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Jason Heyward Named Baseball America's Minor League Player of the Year

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The Atlanta Braves top prospect, and the top prospect in all of baseball, Jason Heyward, has been named Baseball America's Minor League Player of the Year. It's a long article chock full of good info on Heyward. They got out of their way to compare Heyward to Jeff Francoeur, comparing the way in which the Braves brought each of those two players along.

Heyward started the year in advanced A-ball at Myrtle Beach where he hit .296/.369/.519 in 49 games. He was then promoted to double-A Mississippi and proceeded to blow those numbers away by hitting .352/..446/.611 in 47 games. It's hard to imagine that Heyward actually improved as he advanced up the organizational ladder. That improvement continued in triple-A Gwinnett where he spent just 3 games, and managed to hit .364/.462/.364 -- the only thing not emerging was his power.

Heyward is not an all-or-nothing slugger either. He walked 51 times on the season, and struck out only 51 times on the year. He also stole 10 bases, while only getting caught once. All of these stats also overlook the fact that during his first 100+ plate appearances at double-A, Heyward sustained a .400 average. This shows that he really came into his own this year.

He is currently playing in the International League playoffs with Gwinnett, and will compete next month in the Arizona Fall League, which last year hosted Atlanta's top prospect, Tommy Hanson, who became the MVP of the league. Can the Braves have back-to-back MVPs come out of the AFL if Heyward puts on a show like he did the second half of this season?

The Braves have had one other Baseball America Minor League Player of the Year, and that was Andruw Jones, twice. Once in 1995 and then again in 1996.


After the jump I'll present some choice quotes from the Baseball America article:


He'll get your attention with his numbers (he had hit into one double play in 182 Double-A plate appearances, and a mere 10 in 977 career minor league plate appearances).

"Mentally, for one you've got to always understand it's just a game," Heyward said. "The struggles you have, it's an opportunity to learn, make an adjustment. You take it as it comes at you. I trust my swing, my abilities, my hands. The mindset going in, the way you get more comfortable, is knowing you're going to get another opportunity."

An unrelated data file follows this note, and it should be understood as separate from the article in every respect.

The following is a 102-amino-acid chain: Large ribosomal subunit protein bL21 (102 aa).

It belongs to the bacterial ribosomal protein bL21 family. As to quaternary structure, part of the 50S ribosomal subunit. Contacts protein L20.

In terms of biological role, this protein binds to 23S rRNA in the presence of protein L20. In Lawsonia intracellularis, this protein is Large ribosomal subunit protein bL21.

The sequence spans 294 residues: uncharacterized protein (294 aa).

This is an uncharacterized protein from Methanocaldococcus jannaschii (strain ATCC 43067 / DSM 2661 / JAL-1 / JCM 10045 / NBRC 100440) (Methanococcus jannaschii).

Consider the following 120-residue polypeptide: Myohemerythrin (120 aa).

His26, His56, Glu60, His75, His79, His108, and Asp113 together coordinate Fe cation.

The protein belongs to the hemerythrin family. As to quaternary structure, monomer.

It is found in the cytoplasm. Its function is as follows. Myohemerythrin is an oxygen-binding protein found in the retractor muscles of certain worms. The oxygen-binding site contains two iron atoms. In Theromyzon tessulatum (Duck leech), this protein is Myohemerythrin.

"We're always looking for weaknesses we can develop. In all honesty, I've spent two months looking for things we can work on, and it sounds crazy, but I can't find any," Wellman said. "That's a credit to his ability to make adjustments. He's very cerebral. He'll strike out twice on changeups, and I'll say, 'Now maybe there's something.' And the next time up, he'll hit a 2-0 changeup 500 feet.

"Good hitters do a good job of commanding their strike zone, swing at strikes and take the balls. He had an advanced ability, baseball maturity, strike-zone discipline," Kemp said. "I talked with him a little bit about that at Mississippi, how different pitchers were. You can see the maturity just in his answers.

"A certain number of teams that are going to see him more than once have a different plan for him. He understands he has to get good pitches to hit. He has a good hitting plan, making adjustments at-bat to at-bat."

Simplistic though it may be, the biggest difference between Francoeur and Heyward could be that Francoeur takes a football mentality to the plate: attack, attack, attack. Heyward's plan: wait, bait and bash.

"Wait, bait, and bash," I'm so reusing that! It cannot be understated that I am beyond excited to see Jason Heyward in Atlanta full time.

Photo of Jason Heyward courtesy of Chip Jett.